The market thrived despite the Asian holidays, with rates rising on most of the key routes and paper trading buoyant, but there was a slow end to the week, largely as owners held off. There were also reports of some Chinese ports experiencing delays running up to 15 days. The Australian miners were active most of the week, with Rio Tinto leading the way, rates climbed 70 cents breaking through the $8.00 barrier and finishing the week at US$8.10. Timecharter rates improved to around US$20,000 daily for standard types for Australian rounds. Saldanha/Qingdao rates strengthened now paying over US$14.00 for 170,000-tonne cargoes while the Brazil/China trade firmed with end October cargoes now around the mid $18.00s. The feel-good factor also spread to the north Atlantic with fresh inquiry tipping the fragile balance of tonnage in the owners’ favour. Rates gained over a dollar for 160,000-tonnes from Puerto Bolivar to Rotterdam with an end October-early November cargo booked at a rumoured US$9.15. Transatlantic charter rates were in the upper teens with a 179,000-tonner 2015-built open Cape Passero fixing at $18,750 daily for a transatlantic round. Front haul included talk of 176,000-tonner 2012-built booked basis APS east coast Canada to South Korea at US$28,000 daily plus US$800,000 ballast bonus with the ship having passed Gibraltar 1 October.
An unpromising start to the week due to the holidays, with fixtures concluded either side of the weekend reflecting the assumption the week would be quiet. By late Tuesday, sentiment began to change and suddenly there was talk of increased cargoes in both the Atlantic and the Pacific and with the paper market fanning the flames rates began to recover. Kamsarmax rates for transatlantic rounds strengthened and were now closer to the mid US$11,000s daily while for trips from northwest Europe via the US east coast to the east with coal finished around the low US$19,000s daily.
Early positions in the Atlantic became tight, and grains from the US Gulf fixed at US$42.00 for early November dates, up about US$1.50 from last week. The Black Sea was also busier with several vessels taken for both front haul and short grain trips within the Atlantic. Rates for the trips east improved over the week and were now around US$20,000 daily. East coast South American grains owners reverted to asking for retroactive delivery again as the market swung in their favour.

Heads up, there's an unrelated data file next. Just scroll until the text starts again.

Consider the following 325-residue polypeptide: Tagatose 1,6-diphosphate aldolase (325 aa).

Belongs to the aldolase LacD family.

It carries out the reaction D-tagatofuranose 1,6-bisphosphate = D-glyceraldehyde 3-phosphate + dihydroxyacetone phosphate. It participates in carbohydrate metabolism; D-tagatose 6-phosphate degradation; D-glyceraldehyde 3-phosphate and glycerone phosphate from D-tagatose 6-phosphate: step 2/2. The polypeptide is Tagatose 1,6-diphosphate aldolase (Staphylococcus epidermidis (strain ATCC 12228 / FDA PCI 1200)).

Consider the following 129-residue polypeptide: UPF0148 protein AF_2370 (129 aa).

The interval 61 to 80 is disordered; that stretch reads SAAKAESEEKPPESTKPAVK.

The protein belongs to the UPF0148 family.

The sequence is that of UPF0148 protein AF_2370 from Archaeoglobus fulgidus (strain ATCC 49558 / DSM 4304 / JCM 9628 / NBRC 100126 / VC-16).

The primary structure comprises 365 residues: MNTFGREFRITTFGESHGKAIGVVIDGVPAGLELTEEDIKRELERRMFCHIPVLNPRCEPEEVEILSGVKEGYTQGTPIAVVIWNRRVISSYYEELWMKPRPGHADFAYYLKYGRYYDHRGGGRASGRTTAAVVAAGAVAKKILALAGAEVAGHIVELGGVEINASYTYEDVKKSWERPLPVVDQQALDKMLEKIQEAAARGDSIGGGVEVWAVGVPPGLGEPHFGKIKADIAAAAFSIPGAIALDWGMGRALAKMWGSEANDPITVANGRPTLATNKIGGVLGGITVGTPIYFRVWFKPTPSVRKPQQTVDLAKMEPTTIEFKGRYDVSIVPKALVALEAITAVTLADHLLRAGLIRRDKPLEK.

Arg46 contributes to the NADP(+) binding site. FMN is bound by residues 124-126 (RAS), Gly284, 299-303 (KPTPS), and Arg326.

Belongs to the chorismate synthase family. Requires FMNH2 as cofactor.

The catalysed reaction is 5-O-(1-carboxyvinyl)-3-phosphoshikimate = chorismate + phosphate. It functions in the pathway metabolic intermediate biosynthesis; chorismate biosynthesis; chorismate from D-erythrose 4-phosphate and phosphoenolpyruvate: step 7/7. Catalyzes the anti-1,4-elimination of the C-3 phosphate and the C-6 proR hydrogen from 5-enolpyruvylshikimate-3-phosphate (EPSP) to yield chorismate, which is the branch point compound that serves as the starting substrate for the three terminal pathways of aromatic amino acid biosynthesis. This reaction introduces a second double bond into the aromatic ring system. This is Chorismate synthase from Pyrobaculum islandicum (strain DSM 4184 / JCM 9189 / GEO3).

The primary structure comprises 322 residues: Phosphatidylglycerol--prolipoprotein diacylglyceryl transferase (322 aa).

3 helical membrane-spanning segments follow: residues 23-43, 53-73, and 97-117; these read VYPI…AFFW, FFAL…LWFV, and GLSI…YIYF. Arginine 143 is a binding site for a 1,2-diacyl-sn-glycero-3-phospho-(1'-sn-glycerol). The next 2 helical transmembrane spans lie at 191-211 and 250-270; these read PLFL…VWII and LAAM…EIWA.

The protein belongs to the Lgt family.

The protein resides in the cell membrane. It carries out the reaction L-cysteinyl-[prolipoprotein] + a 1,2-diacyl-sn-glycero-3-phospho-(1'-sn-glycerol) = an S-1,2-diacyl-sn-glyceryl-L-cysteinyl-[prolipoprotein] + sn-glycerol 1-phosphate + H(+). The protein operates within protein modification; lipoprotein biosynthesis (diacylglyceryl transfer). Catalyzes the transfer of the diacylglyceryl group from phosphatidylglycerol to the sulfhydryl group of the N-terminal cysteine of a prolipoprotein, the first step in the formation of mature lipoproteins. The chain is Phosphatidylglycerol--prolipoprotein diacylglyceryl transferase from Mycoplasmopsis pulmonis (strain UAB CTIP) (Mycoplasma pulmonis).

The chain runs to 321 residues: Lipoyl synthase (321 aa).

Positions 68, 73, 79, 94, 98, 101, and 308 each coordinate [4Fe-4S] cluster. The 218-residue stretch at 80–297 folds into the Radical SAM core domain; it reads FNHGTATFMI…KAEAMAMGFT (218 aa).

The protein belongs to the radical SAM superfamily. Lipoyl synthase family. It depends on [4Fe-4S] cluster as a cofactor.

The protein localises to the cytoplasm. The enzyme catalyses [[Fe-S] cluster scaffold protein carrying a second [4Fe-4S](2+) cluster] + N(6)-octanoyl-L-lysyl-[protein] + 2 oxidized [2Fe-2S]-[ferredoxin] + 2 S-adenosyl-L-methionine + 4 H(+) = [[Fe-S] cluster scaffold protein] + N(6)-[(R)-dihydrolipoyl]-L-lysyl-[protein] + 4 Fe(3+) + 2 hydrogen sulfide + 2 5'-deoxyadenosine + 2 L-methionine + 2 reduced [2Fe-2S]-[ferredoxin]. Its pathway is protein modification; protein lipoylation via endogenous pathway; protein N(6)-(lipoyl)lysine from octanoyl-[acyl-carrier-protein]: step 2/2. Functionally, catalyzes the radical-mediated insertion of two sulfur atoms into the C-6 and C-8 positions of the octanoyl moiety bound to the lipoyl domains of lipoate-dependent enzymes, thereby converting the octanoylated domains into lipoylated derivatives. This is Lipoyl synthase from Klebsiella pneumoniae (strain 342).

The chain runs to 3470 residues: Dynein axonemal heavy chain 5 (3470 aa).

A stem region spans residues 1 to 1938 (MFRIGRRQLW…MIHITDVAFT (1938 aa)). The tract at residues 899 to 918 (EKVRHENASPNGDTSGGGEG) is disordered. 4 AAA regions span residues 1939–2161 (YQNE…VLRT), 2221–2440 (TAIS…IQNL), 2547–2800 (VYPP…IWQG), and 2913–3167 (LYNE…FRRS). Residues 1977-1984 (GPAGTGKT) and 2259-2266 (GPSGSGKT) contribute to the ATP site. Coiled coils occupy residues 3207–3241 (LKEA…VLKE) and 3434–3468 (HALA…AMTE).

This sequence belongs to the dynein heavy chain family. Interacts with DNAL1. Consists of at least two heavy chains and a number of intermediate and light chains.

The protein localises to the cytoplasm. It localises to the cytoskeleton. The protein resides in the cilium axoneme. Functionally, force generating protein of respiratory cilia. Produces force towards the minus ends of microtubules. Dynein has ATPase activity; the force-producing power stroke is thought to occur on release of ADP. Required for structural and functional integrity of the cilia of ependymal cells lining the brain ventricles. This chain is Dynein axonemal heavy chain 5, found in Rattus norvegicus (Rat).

In the Pacific, early tonnage in the north was scarce and lead the recovery with rates firming considerably for NoPac cargoes, and although rates strengthened in the south for a change the pace was slower here. At the end of the week Japanese charterers were active and taking tonnage at US$14,000 daily and above for round voyages, returning levels to seen in mid-September.
Short period activity also returned with a 2013 kamsarmax agreeing US$12,750 daily at the end of the week, after several other vessels had fixed for similar periods.
With the Moon Festival holidays in Asia this week, the market remained relatively quiet and it seemed to have found a floor. Rates eased initially but over the week there was some resistance with period cover taken. A new building ultramax reportedly fixed short period delivery Cebu, with minimum duration four months trading in the upper US$12,000s redelivery worldwide.
The Atlantic Basin remained ‘hit and miss’. The US Gulf traded down with a 58,400-dwt 2013 built booked delivery Key West, for a trip to Japan at approximately US$18,500 daily and a 61,500-dwt 2015 built agreed US$16,000 daily for a run to the Mediterranean with petroleum coke. The
east coast South American market was tougher to gauge with a slow decline early on but charterers now taking cover. Black Sea rates remained flat with a 66,500-dwt 2015-built booked delivery Canakkale for a trip to Salalah at US$12,500 plus US$237,500 ballast bonus.
The Asian basin was relatively busy despite the holidays. A 52,300-dwt mid-October Kosichang fixed for a trip to Bangladesh at US$12,000 daily and further north a 63,300-dwt 2017-built accepted US$11,000 daily delivery CJK via Indonesia to China. On the round voyage routes trading remained flat. A 56,100-dwt open Singapore fixed at US$12,000 daily via Australia redelivery China. In the Indian
Ocean, a 55,700-dwt 2011-built agreed delivery Durban for a run east at US$12,000 daily plus a US$225,000 ballast bonus.
Rates for tonnage delivery east coast South America eased over the week and the market on the Continent also weakened. The Asian holidays slowed trading in the east but rates strengthened as the week progressed. For period trading, a 32,000-dwt 2010-built was reportedly fixed for two to three laden legs delivery Ireland at US$11,000 daily with Atlantic redelivery excluding west and south Africa.
A 46,000-dwt 1999-built was booked at US$14,250 daily delivery east coast South America run to the east Mediterranean, and a 34,000-dwt 2013-built delivery Santos was fixed US$12,500 for a trip to the Black Sea. A trip from the Black Sea to east coast India was paid US$16,600 daily on a 43,000-dwt delivery Canakkale. More cargoes were evident from west Australia later in the week. A 23,000-toner open in south China was fixed to load via CIS at a rate in the mid US$6,000s redelivery Southeast Asia.
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